Racing Information
Racing go karts have evolved over the past 50 years to become one of the most competitive forms of motor racing in the United States. Kart racing has been a "stepping stone" for many drivers working their way up the professional ladder in NASCAR, Formula 1 and the Indy Racing League. Drivers like Tony Stewart, Danica Patrick, Michael Schumacher and Sarah Fisher each got his or her start in this less expensive but adrenaline pumping form of motorsports racing. As a recreational activity, karting can appeal to just about anyone. From age 5 to 75, racing go karts have become popular all over the world with people looking for an exciting way of having fun. In fact, many amusement parks have added rental racing go karts (called concession karts) that use detuned 4-stroke go-cart engines for a milder experience

History of the Go Karts

Most karting historians give credit to Californian Art Ingels as the first person to build a racing go kart, originally called a go-cart. It did not take long for this fad to catch on and go-cart tracks started to pop up all across America. By the late 1950s, an American company modified a 2-stroke chainsaw motor and the McCulloch MC-10 became the first motor manufactured specifically for go-cart racing. Today, engines used in kart racing are generally split into two classifications: 2-stroke or 4-stroke motors. The majority of 2-stroke kart racing engines is now manufactured in Italy, the European home to large karting companies like IAME, Birel, Tony Kart & CRG. Racing engines have become very sophisticated with some capable of 20,000 rpm. On the other hand, the 4-stroke motors used in kart racing and recreational karting have mostly been adapted from the standard lawnmower engine. The 4-stroke kart racing engine provides an affordable alternative to the more powerful 2-stroke motor

IKF & WKA Karting Regulations

As an International motorsport, kart racing is regulated by the FIA/CIK. Many European and Asian countries have National race teams competing in designated classes for an overall World Championship of Karting. In the United States, the World Karting Association (WKA founded in 1971) and the International Karting Federation (IKF founded in 1957) are top American sanctioning bodies and both conduct events for sprint kart racing, road racing, dirt track racing and speedway kart racing (on pavement or dirt tracks). The United States also has national racing go kart drivers who earn their way to the Rotax Max World Finals. Egypt will host this year's World Kart Racing final for the Rotax Max Challenge. Racing classes in the United States start as young as age five for the Kid Karts class. By age 16, you have reached senior status. Karters in Europe must wait until they are 13 years old before competing in National kart racing events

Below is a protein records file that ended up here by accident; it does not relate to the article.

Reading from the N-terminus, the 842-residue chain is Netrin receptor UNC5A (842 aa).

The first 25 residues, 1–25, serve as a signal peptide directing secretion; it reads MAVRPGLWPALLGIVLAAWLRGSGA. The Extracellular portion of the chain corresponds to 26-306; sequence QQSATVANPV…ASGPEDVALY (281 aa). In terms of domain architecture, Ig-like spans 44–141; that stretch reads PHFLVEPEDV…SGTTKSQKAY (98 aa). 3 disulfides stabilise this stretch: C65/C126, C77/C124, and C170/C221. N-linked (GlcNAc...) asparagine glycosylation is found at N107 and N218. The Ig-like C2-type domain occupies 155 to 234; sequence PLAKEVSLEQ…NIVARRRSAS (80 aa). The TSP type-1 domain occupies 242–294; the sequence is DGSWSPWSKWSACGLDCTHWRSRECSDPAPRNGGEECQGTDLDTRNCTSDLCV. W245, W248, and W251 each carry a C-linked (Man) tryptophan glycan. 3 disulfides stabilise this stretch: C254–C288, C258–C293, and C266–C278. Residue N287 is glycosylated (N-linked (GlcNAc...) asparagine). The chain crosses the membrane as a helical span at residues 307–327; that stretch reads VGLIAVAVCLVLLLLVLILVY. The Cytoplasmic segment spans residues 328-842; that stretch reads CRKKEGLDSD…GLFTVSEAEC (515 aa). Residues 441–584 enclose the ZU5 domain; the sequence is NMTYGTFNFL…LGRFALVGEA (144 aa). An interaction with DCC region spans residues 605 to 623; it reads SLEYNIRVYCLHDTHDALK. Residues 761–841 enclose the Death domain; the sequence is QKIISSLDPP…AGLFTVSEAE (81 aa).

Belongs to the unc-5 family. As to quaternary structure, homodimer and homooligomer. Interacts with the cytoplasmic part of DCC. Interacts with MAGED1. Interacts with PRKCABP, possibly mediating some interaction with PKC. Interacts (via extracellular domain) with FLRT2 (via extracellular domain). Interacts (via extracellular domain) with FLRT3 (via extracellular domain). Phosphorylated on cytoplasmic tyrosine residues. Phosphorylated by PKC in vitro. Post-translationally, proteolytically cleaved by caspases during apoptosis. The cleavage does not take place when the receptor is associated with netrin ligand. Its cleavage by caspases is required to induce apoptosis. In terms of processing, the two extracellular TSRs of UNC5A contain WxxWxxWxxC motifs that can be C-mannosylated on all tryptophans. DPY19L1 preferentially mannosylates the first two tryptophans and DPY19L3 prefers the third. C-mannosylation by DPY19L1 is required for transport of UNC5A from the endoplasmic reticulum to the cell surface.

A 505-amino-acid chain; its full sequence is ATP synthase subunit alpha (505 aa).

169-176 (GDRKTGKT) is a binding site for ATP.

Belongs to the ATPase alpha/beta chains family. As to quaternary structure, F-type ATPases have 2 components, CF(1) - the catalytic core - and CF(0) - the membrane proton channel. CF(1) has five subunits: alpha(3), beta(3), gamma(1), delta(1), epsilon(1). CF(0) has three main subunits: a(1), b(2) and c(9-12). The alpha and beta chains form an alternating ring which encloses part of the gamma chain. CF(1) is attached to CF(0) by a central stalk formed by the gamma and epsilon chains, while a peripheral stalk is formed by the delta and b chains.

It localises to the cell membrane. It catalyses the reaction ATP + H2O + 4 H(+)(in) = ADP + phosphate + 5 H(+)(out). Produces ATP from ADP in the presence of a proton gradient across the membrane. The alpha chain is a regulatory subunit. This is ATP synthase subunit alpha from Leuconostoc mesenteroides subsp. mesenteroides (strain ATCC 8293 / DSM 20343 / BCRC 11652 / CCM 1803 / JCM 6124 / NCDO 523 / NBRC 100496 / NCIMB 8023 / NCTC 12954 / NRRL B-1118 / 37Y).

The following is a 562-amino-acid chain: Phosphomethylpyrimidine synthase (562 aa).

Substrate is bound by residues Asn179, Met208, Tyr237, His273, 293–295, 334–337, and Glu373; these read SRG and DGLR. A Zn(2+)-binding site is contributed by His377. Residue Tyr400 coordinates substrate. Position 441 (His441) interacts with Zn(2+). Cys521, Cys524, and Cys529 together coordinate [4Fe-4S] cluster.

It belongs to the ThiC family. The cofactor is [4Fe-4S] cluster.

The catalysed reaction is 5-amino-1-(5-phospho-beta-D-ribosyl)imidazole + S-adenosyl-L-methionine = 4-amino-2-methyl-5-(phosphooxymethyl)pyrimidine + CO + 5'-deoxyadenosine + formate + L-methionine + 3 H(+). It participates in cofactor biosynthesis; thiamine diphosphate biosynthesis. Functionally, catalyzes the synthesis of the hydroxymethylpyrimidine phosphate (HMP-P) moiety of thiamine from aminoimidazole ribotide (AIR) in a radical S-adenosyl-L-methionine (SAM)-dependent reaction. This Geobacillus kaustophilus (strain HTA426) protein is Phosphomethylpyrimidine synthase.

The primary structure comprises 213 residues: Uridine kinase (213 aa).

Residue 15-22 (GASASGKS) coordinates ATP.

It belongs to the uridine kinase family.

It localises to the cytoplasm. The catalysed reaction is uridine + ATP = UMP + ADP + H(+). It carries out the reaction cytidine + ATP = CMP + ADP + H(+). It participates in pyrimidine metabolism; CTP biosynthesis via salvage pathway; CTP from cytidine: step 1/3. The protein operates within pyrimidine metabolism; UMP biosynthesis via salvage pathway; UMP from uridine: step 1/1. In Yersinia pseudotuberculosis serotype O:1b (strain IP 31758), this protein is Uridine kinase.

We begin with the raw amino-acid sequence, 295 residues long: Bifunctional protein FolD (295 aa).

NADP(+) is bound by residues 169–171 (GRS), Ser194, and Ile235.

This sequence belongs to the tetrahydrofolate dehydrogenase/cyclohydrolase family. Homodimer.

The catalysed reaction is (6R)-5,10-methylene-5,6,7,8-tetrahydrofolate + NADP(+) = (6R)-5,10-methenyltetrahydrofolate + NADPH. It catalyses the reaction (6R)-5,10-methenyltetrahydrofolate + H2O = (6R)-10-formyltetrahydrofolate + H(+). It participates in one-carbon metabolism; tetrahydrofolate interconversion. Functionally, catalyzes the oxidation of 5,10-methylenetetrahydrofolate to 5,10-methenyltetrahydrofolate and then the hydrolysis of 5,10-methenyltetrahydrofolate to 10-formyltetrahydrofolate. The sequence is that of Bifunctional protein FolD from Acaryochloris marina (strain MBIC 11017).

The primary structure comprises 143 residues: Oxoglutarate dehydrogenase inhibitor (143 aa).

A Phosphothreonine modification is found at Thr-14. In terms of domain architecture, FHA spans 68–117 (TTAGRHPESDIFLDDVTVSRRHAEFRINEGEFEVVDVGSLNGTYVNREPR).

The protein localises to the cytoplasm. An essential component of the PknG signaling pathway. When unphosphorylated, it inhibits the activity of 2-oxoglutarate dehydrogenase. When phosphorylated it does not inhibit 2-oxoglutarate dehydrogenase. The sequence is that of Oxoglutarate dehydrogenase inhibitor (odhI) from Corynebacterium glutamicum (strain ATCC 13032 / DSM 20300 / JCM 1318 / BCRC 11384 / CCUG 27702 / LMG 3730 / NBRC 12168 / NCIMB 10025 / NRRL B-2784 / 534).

Racing Go Karts Chassis

The actual design of a kart chassis depends upon the type of recreational karting or kart racing event. Racing Go Kart chassis for sprint tracks (a scaled-down road course with left and right corners) are built square. On the other hand, drivers that prefer oval-track kart racing have the option of running an offset racing go kart chassis for an on-track performance advantage when you only have to turn left. Karters who participate in "Enduro" racing in the United States can opt for sprint-kart chassis or the more popular class of laydown kart chassis with an overall height that is much lower to the ground. Some speedway kart racing and oval track events offer classes for a caged racing go kart with a full rollover bar providing the racing go kart driver with additional protection, seat belts and fire extinguisher. Concession karts and bumper karts have a protective bumper surrounding the entire racing go kart

Indoor Kart Racing

In many cities across the United States, a want-to-be racing driver can rent a go kart for a 10 to 20-minute sessions on an indoor racing go karts track. Indoor karting facilities have introduced kart racing to the mainstream of America by catering to everything from corporate outings to kids' birthday parties. Usually built in a converted warehouse or factory building, indoor tracks feature shorter straight-aways and tighter corners with electronic scoreboards posting everyone's lap time. Indoor karting tracks can be a lot of fun for friends and family. Most indoor kart tracks use a concession kart chassis. Electric kart racing motors are also very popular with indoor karters. For more serious minded kart racers, the Indoor Karting World Championship conducts sanctioned events at indoor racing go kart tracks like Pole Position Raceway and F1 Race Factory

New Multi-Class Racing Go Kart Engine the "Clone"

The most recent addition to kart racing in the United States is affectionately called the "Clone" class. Clone refers to any replica 6.5 h.p. Honda 4-stroke kart-racing engine (manufactured in China) that can be adapted to a sprint kart chassis, oval track racing go kart chassis, road racing go kart chassis or a speedway kart chassis. This low-horsepower karting class provides an under $1500 option to the more expensive $3000 to $9000 racing go karts. These are race ready karts and all the driver needs to do is add gas and oil